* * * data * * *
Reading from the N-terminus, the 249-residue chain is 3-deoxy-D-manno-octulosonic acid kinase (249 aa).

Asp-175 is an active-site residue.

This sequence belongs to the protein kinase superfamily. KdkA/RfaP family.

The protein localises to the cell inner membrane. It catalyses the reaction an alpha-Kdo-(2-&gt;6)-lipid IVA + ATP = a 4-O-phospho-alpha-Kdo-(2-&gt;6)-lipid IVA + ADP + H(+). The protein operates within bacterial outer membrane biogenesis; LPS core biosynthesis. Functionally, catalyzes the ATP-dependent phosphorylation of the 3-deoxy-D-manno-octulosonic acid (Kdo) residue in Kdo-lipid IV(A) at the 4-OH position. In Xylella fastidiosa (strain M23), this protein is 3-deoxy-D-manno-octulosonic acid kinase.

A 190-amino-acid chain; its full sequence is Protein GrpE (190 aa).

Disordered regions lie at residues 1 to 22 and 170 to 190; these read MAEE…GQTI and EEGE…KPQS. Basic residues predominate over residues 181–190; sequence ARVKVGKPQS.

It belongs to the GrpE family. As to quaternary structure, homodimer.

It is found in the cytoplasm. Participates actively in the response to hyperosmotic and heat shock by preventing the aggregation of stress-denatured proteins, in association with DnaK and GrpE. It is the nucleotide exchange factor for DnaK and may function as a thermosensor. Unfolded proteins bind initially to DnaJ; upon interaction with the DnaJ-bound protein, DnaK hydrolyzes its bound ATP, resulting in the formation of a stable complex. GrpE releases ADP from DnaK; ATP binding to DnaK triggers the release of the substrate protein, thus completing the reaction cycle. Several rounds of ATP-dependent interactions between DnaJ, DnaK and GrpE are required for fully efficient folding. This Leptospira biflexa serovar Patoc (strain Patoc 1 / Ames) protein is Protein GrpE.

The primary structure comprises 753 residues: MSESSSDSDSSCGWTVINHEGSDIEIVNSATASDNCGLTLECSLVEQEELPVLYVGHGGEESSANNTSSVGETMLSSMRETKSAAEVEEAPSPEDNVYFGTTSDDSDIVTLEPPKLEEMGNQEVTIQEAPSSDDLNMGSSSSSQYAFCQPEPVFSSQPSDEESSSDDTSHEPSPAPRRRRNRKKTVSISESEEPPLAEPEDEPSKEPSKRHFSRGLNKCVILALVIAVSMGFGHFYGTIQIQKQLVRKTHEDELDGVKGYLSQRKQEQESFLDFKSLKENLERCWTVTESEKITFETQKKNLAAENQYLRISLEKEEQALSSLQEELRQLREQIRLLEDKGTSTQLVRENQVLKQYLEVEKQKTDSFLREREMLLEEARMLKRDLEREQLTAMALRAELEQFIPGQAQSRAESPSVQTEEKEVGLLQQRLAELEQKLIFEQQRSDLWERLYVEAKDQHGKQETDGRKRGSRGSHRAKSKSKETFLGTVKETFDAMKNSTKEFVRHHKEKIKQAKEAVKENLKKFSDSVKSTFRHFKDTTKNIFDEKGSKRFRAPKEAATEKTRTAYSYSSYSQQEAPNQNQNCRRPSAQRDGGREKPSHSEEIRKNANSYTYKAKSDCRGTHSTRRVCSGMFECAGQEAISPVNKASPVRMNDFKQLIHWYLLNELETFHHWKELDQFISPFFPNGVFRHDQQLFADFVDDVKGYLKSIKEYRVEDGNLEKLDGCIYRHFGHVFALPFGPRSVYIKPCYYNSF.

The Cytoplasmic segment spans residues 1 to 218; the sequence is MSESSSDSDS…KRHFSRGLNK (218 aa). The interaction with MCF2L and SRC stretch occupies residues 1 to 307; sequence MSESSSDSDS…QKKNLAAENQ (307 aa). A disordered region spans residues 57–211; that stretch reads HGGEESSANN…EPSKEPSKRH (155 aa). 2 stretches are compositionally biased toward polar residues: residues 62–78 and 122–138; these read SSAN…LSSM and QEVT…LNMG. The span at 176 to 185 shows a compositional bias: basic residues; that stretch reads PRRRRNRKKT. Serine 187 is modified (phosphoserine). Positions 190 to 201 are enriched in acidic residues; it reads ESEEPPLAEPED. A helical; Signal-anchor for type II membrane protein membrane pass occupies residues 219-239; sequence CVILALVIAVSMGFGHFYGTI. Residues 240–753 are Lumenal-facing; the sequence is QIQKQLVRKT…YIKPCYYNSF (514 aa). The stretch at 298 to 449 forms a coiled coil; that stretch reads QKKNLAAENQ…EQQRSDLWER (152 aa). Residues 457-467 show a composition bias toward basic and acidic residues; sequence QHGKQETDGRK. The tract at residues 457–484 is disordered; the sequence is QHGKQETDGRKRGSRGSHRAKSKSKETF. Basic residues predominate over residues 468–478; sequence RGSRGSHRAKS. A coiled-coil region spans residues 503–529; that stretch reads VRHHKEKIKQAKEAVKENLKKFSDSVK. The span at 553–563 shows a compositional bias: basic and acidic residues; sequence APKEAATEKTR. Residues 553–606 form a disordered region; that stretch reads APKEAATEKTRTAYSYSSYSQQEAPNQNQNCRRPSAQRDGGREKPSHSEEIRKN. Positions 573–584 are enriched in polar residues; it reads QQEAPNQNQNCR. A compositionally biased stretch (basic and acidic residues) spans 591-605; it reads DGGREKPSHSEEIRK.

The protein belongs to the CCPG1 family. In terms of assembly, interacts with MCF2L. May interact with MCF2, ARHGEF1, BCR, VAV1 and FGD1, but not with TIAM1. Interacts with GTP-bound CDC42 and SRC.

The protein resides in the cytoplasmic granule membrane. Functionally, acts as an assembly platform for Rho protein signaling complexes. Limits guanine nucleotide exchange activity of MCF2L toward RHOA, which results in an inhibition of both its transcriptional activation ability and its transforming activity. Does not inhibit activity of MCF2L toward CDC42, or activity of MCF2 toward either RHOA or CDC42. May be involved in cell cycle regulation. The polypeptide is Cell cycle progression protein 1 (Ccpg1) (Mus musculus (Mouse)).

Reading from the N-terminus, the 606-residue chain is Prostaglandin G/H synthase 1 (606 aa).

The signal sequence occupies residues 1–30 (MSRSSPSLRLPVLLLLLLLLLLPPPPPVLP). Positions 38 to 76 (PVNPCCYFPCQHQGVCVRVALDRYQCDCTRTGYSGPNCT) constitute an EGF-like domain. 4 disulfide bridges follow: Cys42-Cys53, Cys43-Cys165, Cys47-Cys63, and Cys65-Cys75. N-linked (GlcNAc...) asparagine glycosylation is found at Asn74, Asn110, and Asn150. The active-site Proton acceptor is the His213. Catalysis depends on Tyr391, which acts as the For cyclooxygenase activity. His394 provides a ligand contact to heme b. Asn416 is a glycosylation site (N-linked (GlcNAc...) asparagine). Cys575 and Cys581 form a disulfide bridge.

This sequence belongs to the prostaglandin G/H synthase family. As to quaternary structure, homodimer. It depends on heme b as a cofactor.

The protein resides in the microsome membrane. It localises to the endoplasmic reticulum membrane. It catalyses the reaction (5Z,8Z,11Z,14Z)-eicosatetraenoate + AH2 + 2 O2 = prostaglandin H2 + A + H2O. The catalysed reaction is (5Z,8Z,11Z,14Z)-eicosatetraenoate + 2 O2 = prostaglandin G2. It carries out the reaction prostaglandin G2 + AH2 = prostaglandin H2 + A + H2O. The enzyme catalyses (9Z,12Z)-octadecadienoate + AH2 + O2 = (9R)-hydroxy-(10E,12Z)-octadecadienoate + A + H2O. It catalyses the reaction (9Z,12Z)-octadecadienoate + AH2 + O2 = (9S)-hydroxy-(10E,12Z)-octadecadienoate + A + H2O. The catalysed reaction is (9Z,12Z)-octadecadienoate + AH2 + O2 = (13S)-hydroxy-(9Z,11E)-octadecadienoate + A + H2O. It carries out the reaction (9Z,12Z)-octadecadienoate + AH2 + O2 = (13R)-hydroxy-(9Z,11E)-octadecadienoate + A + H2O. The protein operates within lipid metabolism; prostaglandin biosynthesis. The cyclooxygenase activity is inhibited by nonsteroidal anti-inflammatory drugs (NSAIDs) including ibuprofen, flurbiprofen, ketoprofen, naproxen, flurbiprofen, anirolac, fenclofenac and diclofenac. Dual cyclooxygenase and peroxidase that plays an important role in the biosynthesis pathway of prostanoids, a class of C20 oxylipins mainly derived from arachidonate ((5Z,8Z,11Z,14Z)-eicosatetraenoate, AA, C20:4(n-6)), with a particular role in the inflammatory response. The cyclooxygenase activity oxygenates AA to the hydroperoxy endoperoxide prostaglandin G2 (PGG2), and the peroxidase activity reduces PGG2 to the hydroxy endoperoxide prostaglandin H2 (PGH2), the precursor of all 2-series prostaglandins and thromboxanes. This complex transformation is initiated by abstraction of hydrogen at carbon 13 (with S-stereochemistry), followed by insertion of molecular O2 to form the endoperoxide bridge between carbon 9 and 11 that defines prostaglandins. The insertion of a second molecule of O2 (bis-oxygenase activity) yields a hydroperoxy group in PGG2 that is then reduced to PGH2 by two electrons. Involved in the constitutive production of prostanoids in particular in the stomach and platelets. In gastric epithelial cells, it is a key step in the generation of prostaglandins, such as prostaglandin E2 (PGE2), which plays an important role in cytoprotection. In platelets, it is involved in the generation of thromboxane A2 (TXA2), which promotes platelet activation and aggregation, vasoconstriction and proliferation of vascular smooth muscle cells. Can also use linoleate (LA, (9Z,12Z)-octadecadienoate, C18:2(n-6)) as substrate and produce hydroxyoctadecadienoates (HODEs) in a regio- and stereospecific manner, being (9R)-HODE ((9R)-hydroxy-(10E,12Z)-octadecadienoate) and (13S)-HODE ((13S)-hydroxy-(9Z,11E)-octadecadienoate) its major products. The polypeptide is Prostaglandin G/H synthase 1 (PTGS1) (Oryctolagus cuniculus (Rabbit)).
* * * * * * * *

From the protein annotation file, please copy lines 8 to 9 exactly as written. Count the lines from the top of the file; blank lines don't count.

It is found in the cytoplasm. Participates actively in the response to hyperosmotic and heat shock by preventing the aggregation of stress-denatured proteins, in association with DnaK and GrpE. It is the nucleotide exchange factor for DnaK and may function as a thermosensor. Unfolded proteins bind initially to DnaJ; upon interaction with the DnaJ-bound protein, DnaK hydrolyzes its bound ATP, resulting in the formation of a stable complex. GrpE releases ADP from DnaK; ATP binding to DnaK triggers the release of the substrate protein, thus completing the reaction cycle. Several rounds of ATP-dependent interactions between DnaJ, DnaK and GrpE are required for fully efficient folding. This Leptospira biflexa serovar Patoc (strain Patoc 1 / Ames) protein is Protein GrpE.

The primary structure comprises 753 residues: MSESSSDSDSSCGWTVINHEGSDIEIVNSATASDNCGLTLECSLVEQEELPVLYVGHGGEESSANNTSSVGETMLSSMRETKSAAEVEEAPSPEDNVYFGTTSDDSDIVTLEPPKLEEMGNQEVTIQEAPSSDDLNMGSSSSSQYAFCQPEPVFSSQPSDEESSSDDTSHEPSPAPRRRRNRKKTVSISESEEPPLAEPEDEPSKEPSKRHFSRGLNKCVILALVIAVSMGFGHFYGTIQIQKQLVRKTHEDELDGVKGYLSQRKQEQESFLDFKSLKENLERCWTVTESEKITFETQKKNLAAENQYLRISLEKEEQALSSLQEELRQLREQIRLLEDKGTSTQLVRENQVLKQYLEVEKQKTDSFLREREMLLEEARMLKRDLEREQLTAMALRAELEQFIPGQAQSRAESPSVQTEEKEVGLLQQRLAELEQKLIFEQQRSDLWERLYVEAKDQHGKQETDGRKRGSRGSHRAKSKSKETFLGTVKETFDAMKNSTKEFVRHHKEKIKQAKEAVKENLKKFSDSVKSTFRHFKDTTKNIFDEKGSKRFRAPKEAATEKTRTAYSYSSYSQQEAPNQNQNCRRPSAQRDGGREKPSHSEEIRKNANSYTYKAKSDCRGTHSTRRVCSGMFECAGQEAISPVNKASPVRMNDFKQLIHWYLLNELETFHHWKELDQFISPFFPNGVFRHDQQLFADFVDDVKGYLKSIKEYRVEDGNLEKLDGCIYRHFGHVFALPFGPRSVYIKPCYYNSF.